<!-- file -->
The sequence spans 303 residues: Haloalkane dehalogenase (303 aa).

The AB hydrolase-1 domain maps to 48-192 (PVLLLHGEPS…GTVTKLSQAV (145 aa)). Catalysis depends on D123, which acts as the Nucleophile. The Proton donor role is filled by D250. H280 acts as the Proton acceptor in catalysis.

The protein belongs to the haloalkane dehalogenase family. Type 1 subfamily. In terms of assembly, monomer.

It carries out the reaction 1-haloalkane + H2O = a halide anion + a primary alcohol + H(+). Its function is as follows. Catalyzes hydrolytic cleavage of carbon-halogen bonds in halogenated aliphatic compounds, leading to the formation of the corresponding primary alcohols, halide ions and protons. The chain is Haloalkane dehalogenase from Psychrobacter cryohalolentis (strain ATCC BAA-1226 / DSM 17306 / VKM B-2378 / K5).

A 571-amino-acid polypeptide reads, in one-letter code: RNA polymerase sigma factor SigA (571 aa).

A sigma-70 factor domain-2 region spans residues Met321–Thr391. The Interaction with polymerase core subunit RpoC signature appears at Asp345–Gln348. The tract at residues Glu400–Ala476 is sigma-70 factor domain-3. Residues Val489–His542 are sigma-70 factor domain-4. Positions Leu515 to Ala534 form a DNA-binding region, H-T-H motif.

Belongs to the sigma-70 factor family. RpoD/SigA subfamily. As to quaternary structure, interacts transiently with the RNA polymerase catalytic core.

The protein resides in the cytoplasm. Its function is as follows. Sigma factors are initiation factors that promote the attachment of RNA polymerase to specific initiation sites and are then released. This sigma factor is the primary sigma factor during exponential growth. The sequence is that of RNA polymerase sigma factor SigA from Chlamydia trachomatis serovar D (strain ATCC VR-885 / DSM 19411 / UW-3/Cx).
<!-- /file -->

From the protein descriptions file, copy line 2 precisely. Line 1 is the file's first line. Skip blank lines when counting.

The AB hydrolase-1 domain maps to 48-192 (PVLLLHGEPS…GTVTKLSQAV (145 aa)). Catalysis depends on D123, which acts as the Nucleophile. The Proton donor role is filled by D250. H280 acts as the Proton acceptor in catalysis.